Saturday, December 12, 2015

The Game of Their Lives

Time permitting this afternoon, I hope to be able to catch at least a bit of the Army-Navy Game.  I fear that it shall not be among the season's more competitive college games, given that the Black Knights of the Hudson come into today's game with a record of 2-9 whereas the Midshipmen are ranked #21 in the nation and owners of a 9-2 record (having lost only to Notre Dame and to Houston, both of whom are nationally-ranked).  Navy has stood the series' competitive balance on its head in the 21st Century, having lost just once (Army won the 2001 game 26-17). The Middies are on a thirteen-game winning streak.  

While I do not anticipate that this shall be a close game (and I hope that I am wrong), it is still a worthwhile watch for at least two reasons.  First, from the small-world view of a college football fan, it affords the opportunity to watch Navy's exquisitely-talented quarterback Keenan Reynolds, who holds a small gaggle of school records and earlier this season set the NCAA record for career rushing touchdowns when he scored his seventy-eighth.    Having earned the starting position about one-third of the way through his freshman season, he is looking to earn his fourth consecutive victory in the Army-Navy Game.  

It is also, to me at least, a worthwhile watch because of the young men on each team.  The United States has been engaged in combat in at least one part of the world since October, 2001.  Yet, every year young men and women matriculate to the campuses of this nation's Service Academies.  They do so with the express understanding that they are trading the opportunity to get a college education for a commitment to serve a fixed term of years in the United States Military.  It is a decision that takes a measurable amount of courage simply to make and an immeasurable amount of character to adhere to and to honor.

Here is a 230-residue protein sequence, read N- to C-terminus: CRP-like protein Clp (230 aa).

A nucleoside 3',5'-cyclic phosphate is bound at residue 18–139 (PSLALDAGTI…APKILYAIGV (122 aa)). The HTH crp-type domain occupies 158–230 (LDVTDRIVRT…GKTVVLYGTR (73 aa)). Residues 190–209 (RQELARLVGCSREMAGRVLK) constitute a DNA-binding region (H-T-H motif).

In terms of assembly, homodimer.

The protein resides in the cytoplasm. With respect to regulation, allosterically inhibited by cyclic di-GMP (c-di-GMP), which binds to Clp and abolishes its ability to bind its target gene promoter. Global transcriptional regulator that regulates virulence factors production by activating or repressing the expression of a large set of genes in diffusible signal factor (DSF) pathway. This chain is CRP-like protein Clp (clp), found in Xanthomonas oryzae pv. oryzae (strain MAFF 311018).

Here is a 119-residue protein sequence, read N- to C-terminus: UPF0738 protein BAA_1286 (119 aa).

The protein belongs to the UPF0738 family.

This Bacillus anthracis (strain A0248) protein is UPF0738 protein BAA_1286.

The distinction between real, grown-up stuff and the enjoyable yet admittedly frivolousness of big-time college sports is never more apparent to me than it is at the Army-Navy Game.  Do not misunderstand, I enjoy the hell out of college sports and root fervently for my beloved Buffaloes. That being said, nothing points out the absurdity of a sportscaster referring to a situation as "do or die" quite as starkly as the realization that on the field this afternoon shall be young men for whom actual, real-life "do or die" situations await and that these young men, regardless of the academy for which they play, share a common trait.  

Theirs is a mission for which each of them has volunteered.  


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